This information is designed to help people to adopt a healthier lifestyle through taking some simple steps. It includes why changes should be made and the support available to help achieve it. Here we are looking at alcohol.
We often drink alcohol to change our mood, unwind, relax and reduce stress, particularly in difficult and anxious times. Occasional light drinking is perfectly healthy and enjoyable for many people. However, the after effects of alcohol can make you feel more stressed and can impact on how we function in our everyday life and our relationships with others.
Drinking more alcohol than recommended can cause many negative effects on health. Alongside the long term effects, such as increased risk of serious health conditions, there can be more immediate health issues such as a negative impact on sleep and mental health.
Excessive alcohol use can weaken the body’s immune system and make people more vulnerable to infections.
Here are a few simple tips to help:
- Drink and think in units - the recommended limit is to not drink more than 14 units a week; that means about six pints of lager or a bottle and a half of wine
- Keep a drinking diary - keeping a drinking diary for a few weeks will help you understand your drinking pattern, so you can work out what you’re happy with and what you’re not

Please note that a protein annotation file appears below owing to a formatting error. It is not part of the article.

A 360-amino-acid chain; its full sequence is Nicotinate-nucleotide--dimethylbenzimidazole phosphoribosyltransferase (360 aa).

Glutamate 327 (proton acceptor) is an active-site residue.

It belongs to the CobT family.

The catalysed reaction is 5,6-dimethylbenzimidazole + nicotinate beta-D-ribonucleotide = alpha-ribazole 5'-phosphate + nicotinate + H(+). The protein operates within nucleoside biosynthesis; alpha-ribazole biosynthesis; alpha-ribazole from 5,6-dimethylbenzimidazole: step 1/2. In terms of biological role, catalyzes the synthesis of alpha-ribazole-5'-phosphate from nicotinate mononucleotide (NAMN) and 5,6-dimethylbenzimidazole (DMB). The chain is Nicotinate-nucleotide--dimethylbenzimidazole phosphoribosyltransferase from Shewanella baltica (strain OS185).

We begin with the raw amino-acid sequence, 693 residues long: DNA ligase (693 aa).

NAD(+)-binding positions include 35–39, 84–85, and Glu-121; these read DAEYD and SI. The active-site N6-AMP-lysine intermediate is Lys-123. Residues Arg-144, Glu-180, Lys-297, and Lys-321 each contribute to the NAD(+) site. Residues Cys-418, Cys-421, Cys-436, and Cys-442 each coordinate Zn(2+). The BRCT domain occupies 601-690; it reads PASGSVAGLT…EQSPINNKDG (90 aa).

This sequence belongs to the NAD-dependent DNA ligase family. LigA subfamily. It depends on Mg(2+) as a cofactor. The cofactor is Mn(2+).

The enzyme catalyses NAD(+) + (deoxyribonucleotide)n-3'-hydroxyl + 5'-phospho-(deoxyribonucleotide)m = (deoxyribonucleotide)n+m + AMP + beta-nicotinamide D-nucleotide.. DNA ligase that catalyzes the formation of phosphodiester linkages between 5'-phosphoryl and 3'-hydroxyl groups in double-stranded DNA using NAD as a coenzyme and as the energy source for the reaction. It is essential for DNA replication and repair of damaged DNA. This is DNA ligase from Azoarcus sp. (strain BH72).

- Pace yourself - enjoy each drink slowly. It can help to only drink the drinks you really enjoy and skip the ones you’re drinking for the sake of it
- Try drinking low alcohol and alcohol-free drinks
- Stay hydrated - have a glass of water before you have alcohol and alternate alcoholic drinks with water or other non-alcoholic drinks
- Eat before and while you drink - have something to eat before you drink and, if possible, while drinking. It will slow down the alcohol being absorbed into your bloodstream and help you pace yourself
- Manage your weight - alcohol contains lots of calories. Calories from alcohol are 'empty calories', they have no nutritional value
- Have a few days off every week - having a few alcohol-free days each week is a good way to cut down and give your body a rest
- It’s fine to say 'no' - not everyone drinks alcohol and it's fine to say 'no'. It’s surprising how many people think it’s OK to pressure other people to drink – it’s not
Call Drinkline, which is the national alcohol helpline, if you are worried about your own or someone else’s drinking. Call free on 0300 123 1110 (weekdays 9am to 8pm and weekends 11am to 4pm).
Rehab 4 Addiction (rehab4addiction.co.uk) is a free drug and alcohol addiction helpline to help those affected by addiction.
Last updated: 15/03/2023 15:09